While researchers have typically seen microbes only as contaminants and discarded them, Micronoma has set itself apart by seeing the treasure trove of opportunity microbes represent to detect and identify cancer early.

Using liquid biopsy–a simple blood draw–Micronoma is looking at signals coming from microbes that may be associated with cancer in a biologically relevant manner, while finding ways to separate them from others that would be likely technical contamination. 

Indeed, make no mistake, every sample used by researchers has some potential level of microbial contamination. The key is clearing the contamination away to isolate the microbes that will indicate cancer, as Micronoma has discovered how to do. 

As scientists know, contamination can come from any number of sources, including the environment or even bacteria, viruses, or fungi on the skin that comes in contact with the needle that draws the blood sample. 

Micronoma’s work, ultimately published in Nature, “clearly indicates that the biomarkers we see in our samples are biologically relevant and not technical contaminants,” Micronoma Co-founder and Chief Executive Officer Sandrine Miller-Montgomery said.

Micronoma’s team, with its decades of expertise working with microbes, is well aware that microbial contamination is a possibility at multiple steps of the process, from sample collection to final report. To address the issue, Micronoma has developed a rigorous system of proprietary controls at multiple steps of its research process to ensure it filters out contaminants. The team then sorts through what is left of the relevant microbes to find cancer signals.

Some of the positive and negative controls are incorporated at the wetlab level during sample processing, and others are incorporated during data analysis at the drylab level. 

As a simplified overview, when Micronoma takes in the samples, it starts by accounting for a watchlist of the “usual suspects” of contamination and the amount of each found in samples that are nothing more than distractions in the data. 

After checking samples against the watchlist, the team starts to put in place its controls to start distinguishing between microbes that could indicate the presence of cancer and those that are simply contaminants and not pertinent to cancer detection.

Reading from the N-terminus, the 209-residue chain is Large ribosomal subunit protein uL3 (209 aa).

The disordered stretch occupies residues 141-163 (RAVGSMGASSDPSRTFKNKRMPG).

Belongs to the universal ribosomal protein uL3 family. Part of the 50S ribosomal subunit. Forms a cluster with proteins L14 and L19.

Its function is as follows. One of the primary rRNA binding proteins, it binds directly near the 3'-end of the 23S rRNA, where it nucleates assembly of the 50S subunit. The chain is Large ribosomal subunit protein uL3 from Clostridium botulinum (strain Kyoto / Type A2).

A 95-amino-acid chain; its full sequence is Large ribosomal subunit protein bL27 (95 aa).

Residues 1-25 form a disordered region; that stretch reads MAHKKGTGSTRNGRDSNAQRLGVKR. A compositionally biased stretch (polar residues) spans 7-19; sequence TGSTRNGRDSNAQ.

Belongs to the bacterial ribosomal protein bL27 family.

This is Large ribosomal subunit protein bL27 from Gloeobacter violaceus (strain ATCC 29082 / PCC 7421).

As it looks at all microbiome signals in the samples, Micronoma uses tools that enable it to easily remove any glaring contaminants present–such as from the environment or sample collection process–to further refine the picture.

There is not one magic filter used to decontaminate samples. There are multiple levels of decontamination done in highly specific manners.

Though Micronoma has always seen it as a best practice and high priority to use those proper controls throughout its workflow, the point cannot be emphasized enough that the Micronoma team is not basing its findings on contamination, but real biological signals indicating the presence of cancer.

The combination of all these controls ensures that what Micronoma sees is a true biological signal so that each sample produces accurate results.

Though the process is proprietary, Miller-Montgomery likened it to the restoration of an old painting that reveals finer details in the art that were covered up at some point. While observers of the pre-restoration painting might have thought they saw the full picture the artist was trying to present, they did not. 

Jan Vermeer’s, “Girl Reading a Letter at an Open Window”  Image 1, Before restoration, Image 2, After restoration. (From “How art restorers uncover hidden details in artworks” on DW.com)

Micronoma’s process does the same thing for cancer diagnosis: It reveals the fine detail of microbial signals no one else thought to look closely enough to find or what simply was not visible behind a “screen” of contamination.

The process Micronoma is using to eliminate the “background noise” of contamination in samples is clearly working and enabling it to find the signals it is looking for. 

Importantly, while the contamination removal process has worked very well, it was done with enough precision that Micronoma has not had to discard any of its samples for not being able to render a result due to “over decontamination.”

“What has really been interesting to us, and we take as a good sign about the quality of our samples, is that we are not getting samples that are too contaminated to use,” Miller-Montgomery said.

“It’s a balance to make sure that you’re not, to go back to the painting analogy, over-washing the painting and then removing too much,” Miller-Montgomery said. “You want to remove the right layer. The process leaves enough of a relevant microbiological signal so that we can still draw the conclusion.” 

In the end, Micronoma’s robust decontamination protocol provides confidence that its patent pending Oncobiota™ platform will produce an accurate, clean, and informative picture.

“We’re not naïve,” Miller-Montgomery said. “We know contaminants exist. And we know very well that you have to remove them if you want to have a robust analysis. That’s one of the reasons our methodology is working. The importance of decontamination was absolutely key.”